Major US cities including New York, Boston and Philadelphia could be “inundated” by floods of untreated sewage, study finds

Major US cities including New York, Boston and Philadelphia could be “inundated” by floods of untreated sewage, study finds
Major US cities including New York, Boston and Philadelphia could be “inundated” by floods of untreated sewage, study finds

Major coastal cities such as New York, Boston and Philadelphia could be “inundated” by untreated sewage flooding streets and basements, a study has warned.

Scientists have determined that pipe networks dating back to the mid-1850s, coupled with rising sea levels and increased rainfall, are enough to overload systems and send sewage flowing into the streets.

The pipes originally discharged into streams and rivers before being rerouted to wastewater treatment facilities that crisscross cities.

The systems were also designed to handle up to 1.75 inches of rain per hour in areas like New York City, for example.

But new models predict that rainfall amounts could exceed two inches per hour over the next three decades.

Older coastal cities such as New York, Boston and Philadelphia could be “inundated” by raw sewage pouring into streets and basements. Pictured: Boston residents suffered coastal flooding during heavy rains in January 2024

New York City is one of the major metropolises at risk of sewage flooding because the pipes, built in the mid-1850s, were not designed to withstand rainfall exceeding 1.7 inches (4.4 cm) per hour. Pictured: A man tries to unclog a sewer grate after Hurricane Irene hit Coney Island in 2011.

In the new study, published in the journal Water Management Modeling, Drexel University researchers looked at Camden, New Jersey, a flood-prone area, to determine how climate change could affect systems along the East Coast.

The city, which borders the Delaware River, built its system in 1845, making it comparable to those in New York, Boston and Philadelphia.

The team created climate models to simulate future flooding and combined sewer overflows (CSOs) — when systems collect stormwater runoff, sewage and industrial waste in a single pipe — by 2100.

Precipitation in the city is already up to 10 percent higher than the baseline established in 1999, but the new model showed that future rainfall will increase by 30 percent.

It also determined that sea levels will rise nearly six feet by the end of the century, causing sewage flooding to increase by 21 to 66 percent.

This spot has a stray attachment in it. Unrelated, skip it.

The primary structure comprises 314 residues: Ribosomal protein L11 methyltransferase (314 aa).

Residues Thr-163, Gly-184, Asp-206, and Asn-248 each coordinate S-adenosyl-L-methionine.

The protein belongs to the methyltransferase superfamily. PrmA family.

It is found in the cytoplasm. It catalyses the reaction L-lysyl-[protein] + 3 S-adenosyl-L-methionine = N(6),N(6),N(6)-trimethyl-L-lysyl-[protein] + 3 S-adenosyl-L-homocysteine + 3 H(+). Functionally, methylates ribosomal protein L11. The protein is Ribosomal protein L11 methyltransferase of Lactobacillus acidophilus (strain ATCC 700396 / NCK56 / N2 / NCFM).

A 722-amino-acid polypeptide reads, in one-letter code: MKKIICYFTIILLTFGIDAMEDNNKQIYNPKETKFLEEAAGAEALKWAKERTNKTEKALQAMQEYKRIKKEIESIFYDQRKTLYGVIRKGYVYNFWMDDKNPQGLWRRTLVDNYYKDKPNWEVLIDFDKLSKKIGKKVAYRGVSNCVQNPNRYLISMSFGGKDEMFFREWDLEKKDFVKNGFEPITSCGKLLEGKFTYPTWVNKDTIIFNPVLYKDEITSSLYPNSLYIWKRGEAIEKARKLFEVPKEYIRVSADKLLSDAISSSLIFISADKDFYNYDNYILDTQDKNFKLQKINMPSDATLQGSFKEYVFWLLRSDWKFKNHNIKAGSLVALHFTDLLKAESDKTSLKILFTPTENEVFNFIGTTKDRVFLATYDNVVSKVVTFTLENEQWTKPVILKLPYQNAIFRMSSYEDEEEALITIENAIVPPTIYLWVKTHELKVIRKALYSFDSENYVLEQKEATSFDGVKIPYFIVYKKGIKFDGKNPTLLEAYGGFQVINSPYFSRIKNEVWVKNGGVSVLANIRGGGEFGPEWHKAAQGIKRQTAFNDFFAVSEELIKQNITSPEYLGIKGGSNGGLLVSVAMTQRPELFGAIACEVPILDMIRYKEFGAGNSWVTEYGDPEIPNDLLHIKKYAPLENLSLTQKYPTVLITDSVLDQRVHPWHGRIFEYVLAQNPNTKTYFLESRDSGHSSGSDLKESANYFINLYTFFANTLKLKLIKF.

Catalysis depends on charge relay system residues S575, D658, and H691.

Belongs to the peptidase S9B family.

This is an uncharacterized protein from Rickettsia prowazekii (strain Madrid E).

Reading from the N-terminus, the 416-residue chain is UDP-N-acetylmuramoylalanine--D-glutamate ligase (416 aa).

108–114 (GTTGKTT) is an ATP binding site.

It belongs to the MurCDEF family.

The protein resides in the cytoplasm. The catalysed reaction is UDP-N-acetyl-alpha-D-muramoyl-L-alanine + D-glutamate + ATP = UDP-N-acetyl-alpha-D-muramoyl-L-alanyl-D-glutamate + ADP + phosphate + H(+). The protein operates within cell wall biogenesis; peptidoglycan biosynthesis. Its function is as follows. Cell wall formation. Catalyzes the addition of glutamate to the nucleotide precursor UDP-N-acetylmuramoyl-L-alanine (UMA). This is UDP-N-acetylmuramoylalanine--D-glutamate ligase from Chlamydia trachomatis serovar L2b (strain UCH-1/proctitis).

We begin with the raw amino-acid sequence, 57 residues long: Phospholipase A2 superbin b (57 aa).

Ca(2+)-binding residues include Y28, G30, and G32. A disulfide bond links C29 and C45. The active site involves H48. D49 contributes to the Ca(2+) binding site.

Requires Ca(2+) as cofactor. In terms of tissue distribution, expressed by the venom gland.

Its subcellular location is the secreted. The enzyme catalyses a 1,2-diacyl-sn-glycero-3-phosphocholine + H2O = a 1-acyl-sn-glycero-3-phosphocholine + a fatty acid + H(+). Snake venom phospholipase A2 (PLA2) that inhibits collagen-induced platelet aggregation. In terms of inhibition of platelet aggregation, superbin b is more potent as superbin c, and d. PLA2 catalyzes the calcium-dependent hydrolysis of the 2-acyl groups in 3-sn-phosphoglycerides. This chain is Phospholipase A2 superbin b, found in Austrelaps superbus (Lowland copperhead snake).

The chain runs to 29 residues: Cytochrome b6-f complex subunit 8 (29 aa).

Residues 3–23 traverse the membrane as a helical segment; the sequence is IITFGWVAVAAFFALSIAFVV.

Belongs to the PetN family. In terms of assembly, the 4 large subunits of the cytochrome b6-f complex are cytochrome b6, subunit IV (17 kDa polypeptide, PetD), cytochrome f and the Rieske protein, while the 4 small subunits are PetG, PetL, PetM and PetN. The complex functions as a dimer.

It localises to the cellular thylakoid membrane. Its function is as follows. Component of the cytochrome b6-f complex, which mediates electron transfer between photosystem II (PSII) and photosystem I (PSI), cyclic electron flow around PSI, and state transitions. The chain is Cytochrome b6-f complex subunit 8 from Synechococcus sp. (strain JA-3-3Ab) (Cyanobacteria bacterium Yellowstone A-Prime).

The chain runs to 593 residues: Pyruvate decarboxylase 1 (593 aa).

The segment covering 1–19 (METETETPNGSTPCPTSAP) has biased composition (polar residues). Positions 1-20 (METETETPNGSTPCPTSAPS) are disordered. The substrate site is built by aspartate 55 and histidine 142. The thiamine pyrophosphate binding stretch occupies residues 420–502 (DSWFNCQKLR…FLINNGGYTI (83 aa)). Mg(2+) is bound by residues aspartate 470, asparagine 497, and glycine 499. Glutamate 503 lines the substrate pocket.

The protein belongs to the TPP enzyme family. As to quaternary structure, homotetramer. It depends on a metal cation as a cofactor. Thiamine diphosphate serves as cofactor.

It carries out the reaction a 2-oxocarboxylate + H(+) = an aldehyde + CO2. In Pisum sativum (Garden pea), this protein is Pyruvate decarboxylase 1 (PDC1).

The results suggest that sewage-induced flooding would last for almost 65 days.

The model found that increases in rainfall intensity trigger flooding lasting nearly 65 days.

Approximately 40 million people live in areas with combined sewer systems, so it is essential to take steps to mitigate the risk of overflow. Pictured: Coney Island residents try to unclog a sewer grate in 2011

In 2019, sewage flooded around 300 homes in Jamaica, Queens, destroying furniture, electronics and other belongings as putrid waste spread throughout the area. Pictured: Sewage backup that flooded Cynthia McKenzie’s home in Jamaica, Queens, in November 2019

The team proposed a solution that would involve diverting stormwater upstream away from Cramer’s Hill, the main sewer system located in the northern corner of Camden, but researchers said they are still looking at other possible options.

“It’s exciting to be working with them now to develop solutions that can also reduce flooding and make Camden neighborhoods more resilient to climate change,” said Franco Montalto, a professor at Drexel University and senior author of the study.

In recent years, federal agencies have claimed they are taking steps to address sewage flooding, but researchers said the efforts are not enough.

The Department of Environmental Protection has unveiled a $62 million project to improve infrastructure by replacing sewers with larger pipes, but it failed to prevent New York City residents’ basements from flooding during heavy rains last year.

In September, a storm saturated several areas of New York, causing sewage to flood streets, subway stations and people’s homes through more than 7,400 miles of pipes.

“We’re in this new territory where we’re seeing higher intensity rainfall like this,” Daniel A. Zarrilli, a former climate policy adviser to the mayor, told The New York Times.

“Once the capacity of the sewers themselves is exceeded, that is what causes these blockages. When the pipes cannot handle it, a blockage occurs.”

Earlier this year, a Boston resident said three separate storms caused his home to overflow with sewage each time, and his efforts to block the floodwaters only made matters worse.

‘[It] “It started coming out of the shower right there,” she told CBS News, adding that when she tried to block the shower drain, sewage came up into the toilet.

“For about 15 or 16 hours, probably, we’re talking about thousands of gallons flowing through here,” he said.

‘Going through the back of the house, into my dining room, into my bedroom and into the kitchen, like everything was ruined.’

In 2019, sewage flooded around 300 homes in Jamaica, Queens, destroying furniture, electronics and other belongings as putrid waste spread throughout the area.

“It’s a mess,” said one resident who posted photos of murky water covering the floor of a basement bedroom, AP News.

“When you open it, it smells bad. It makes you want to vomit… The smell is just unbelievable,” he said.

Approximately 40 million people live in areas with combined sewer systems, so it is essential to take measures to mitigate the risk of overflow.

 
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